"Get your facts first, and then you can distort them as much as you please." (Mark Twain)

Monday, May 02, 2005

Mr. Bubble 

Warren Buffet still claims to be bullish on American economic power, but the devil is in the details:
In his answers to shareholders' questions, Buffett made it clear that he remains concerned about the trade deficit and the U.S. dollar, although he is bullish on the long-term strength of the U.S. economy. But he and [Berkshire Hathaway vice-chairman Charles] Munger issued stern new warnings about the residential real estate "bubble," the destabilizing effect of hedge funds on the financial markets, and the possibility of another terrorist strike against the United States....

Buffett: "A lot of the psychological well being of the American public comes from how well they've done with their house over the years. If indeed there's been a bubble, and it's pricked at some point, the net effect on Berkshire might well be positive [because the company's financial strength would allow it to buy real-estate-related businesses at bargain prices].... [sic]

"Certainly at the high end of the real estate market in some areas, you've seen extraordinary movement.... People go crazy in economics periodically, in all kinds of ways. Residential housing has different behavioral characteristics, simply because people live there. But when you get prices increasing faster than the underlying costs, sometimes there can be pretty serious consequences."

Munger: "You have a real asset-price bubble in places like parts of California and the suburbs of Washington, D.C."

Buffett: "I recently sold a house in Laguna for $3.5 million. It was on about 2,000 square feet of land, maybe a twentieth of an acre, and the house might cost about $500,000 if you wanted to replace it. So the land sold for something like $60 million an acre...."

Buffett [on the trade deficit and the value of the dollar]: "It seems to me that a $618 billion trade deficit, rich as we are, strong as this country is, well, something will have to happen that will change that. Most economists will still say some kind of soft landing is possible. I don't know what a soft landing is exactly, in how the numbers come down softly from levels like these....

"When you have far greater sums than ever before, in one asset class after another, that are held by people who operate on a hair-trigger mechanism, then they lend themselves to more explosive outcomes. People with very short time horizons with huge sums of money, they can all try to head for the exits at the same time. The only way you can leave your seat in burning financial markets is to find someone else to take your seat, and that is not always easy...."

Munger: "The present era has no comparable referent in the past history of capitalism. We have a higher percentage of the intelligentsia engaged in buying and selling pieces of paper and promoting trading activity than in any past era. A lot of what I see now reminds me of Sodom and Gomorrah. You get activity feeding on itself, envy and imitation. It has happened in the past that there came bad consequences."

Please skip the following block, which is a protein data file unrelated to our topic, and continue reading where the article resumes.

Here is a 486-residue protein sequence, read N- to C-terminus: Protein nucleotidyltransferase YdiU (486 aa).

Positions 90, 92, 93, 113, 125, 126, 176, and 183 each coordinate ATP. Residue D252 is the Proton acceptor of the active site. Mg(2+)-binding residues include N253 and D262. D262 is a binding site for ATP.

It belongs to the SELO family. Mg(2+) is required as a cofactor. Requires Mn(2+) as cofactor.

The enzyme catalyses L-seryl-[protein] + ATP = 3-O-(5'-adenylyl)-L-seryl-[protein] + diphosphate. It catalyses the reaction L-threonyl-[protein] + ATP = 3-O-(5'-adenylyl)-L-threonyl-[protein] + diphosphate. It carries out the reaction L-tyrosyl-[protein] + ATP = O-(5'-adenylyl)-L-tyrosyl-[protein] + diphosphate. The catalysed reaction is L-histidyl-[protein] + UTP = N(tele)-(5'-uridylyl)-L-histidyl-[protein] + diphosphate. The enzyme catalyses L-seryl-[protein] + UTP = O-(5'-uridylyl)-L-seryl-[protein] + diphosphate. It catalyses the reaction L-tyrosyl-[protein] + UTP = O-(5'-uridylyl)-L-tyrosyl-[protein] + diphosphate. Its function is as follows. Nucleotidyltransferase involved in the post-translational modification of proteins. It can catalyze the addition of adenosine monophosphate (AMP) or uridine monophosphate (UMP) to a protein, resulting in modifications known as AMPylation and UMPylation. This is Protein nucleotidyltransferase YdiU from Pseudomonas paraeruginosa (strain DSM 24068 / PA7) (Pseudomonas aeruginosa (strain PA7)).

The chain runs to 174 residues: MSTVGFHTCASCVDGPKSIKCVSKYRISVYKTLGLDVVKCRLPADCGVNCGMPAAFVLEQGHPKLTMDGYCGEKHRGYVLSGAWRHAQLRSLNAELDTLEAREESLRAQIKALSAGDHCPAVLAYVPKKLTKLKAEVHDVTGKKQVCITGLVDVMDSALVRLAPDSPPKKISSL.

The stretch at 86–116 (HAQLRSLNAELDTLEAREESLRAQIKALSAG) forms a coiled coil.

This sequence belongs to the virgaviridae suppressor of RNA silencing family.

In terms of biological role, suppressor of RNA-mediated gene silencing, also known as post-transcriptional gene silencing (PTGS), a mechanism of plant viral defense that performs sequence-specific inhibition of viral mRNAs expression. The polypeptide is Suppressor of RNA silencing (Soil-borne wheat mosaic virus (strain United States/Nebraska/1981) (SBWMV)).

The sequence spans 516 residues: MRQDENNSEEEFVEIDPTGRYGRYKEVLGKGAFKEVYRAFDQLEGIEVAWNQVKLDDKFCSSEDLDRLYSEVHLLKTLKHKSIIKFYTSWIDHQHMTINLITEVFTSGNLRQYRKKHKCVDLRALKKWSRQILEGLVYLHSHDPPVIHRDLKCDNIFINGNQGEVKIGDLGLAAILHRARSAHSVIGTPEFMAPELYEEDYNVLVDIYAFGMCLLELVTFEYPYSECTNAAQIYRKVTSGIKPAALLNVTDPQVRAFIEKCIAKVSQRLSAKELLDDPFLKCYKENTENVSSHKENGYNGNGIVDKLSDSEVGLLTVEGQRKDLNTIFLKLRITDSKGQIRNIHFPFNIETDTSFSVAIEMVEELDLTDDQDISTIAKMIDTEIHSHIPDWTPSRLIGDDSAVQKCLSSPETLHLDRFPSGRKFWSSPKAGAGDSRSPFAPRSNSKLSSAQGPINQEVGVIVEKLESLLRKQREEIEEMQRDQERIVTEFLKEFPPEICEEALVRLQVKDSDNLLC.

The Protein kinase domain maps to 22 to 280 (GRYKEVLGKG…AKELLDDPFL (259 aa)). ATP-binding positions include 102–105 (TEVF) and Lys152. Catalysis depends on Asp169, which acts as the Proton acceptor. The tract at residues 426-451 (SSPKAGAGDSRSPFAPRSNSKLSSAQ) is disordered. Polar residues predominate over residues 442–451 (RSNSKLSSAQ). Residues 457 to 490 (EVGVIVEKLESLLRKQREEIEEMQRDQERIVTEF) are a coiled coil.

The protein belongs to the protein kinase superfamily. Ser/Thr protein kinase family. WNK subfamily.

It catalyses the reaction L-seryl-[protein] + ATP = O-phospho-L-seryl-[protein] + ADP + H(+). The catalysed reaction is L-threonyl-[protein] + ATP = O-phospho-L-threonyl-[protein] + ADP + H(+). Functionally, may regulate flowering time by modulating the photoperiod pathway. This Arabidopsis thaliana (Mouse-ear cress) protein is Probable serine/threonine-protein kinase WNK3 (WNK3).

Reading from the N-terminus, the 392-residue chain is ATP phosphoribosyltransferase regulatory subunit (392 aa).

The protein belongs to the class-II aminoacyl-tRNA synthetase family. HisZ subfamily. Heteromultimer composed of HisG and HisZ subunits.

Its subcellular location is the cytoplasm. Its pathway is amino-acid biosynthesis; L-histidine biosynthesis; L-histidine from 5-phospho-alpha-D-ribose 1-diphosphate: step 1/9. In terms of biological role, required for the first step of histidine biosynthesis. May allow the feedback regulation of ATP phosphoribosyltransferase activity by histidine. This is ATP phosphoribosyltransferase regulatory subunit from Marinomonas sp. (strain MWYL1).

Buffett: "I have no idea on timing. It's far easier to tell what will happen than when it will happen. I would say that what is going on in terms of trade policy is going to have very important consequences."

Munger: "A great civilization will bear a lot of abuse, but there are dangers in the current situation that threaten anyone who swings for the fences."

Buffett to Munger: "What do you think the end will be?"

Munger: "Bad."

Buffett: "We're like an incredibly rich family that owns so much land they can't travel to the ends of their domain. And they sit on the front porch and consume a little bit of everything that comes in, all the riches of the land, and they consume roughly 6 percent more than they produce. And they pay for it by selling off land at the edge of the landholdings that can't see. They trade away a little piece every day or take out a mortgage on a piece.

"That scenario couldn't end well. And we, also, keep consuming more than we produce. It can go on a long time. The world has demonstrated a diminishing enthusiasm for dollars in the last few years as they get flooded with them – every day there's $2 billion more going out than in. I have a hard time thinking of any outcome from this that involves an appreciating dollar.

Of course, Buffet could be wrong about all this. I mean, after all, it's not like he's an expert on financial matters, or anything.

 

Comments:

 

Post a Comment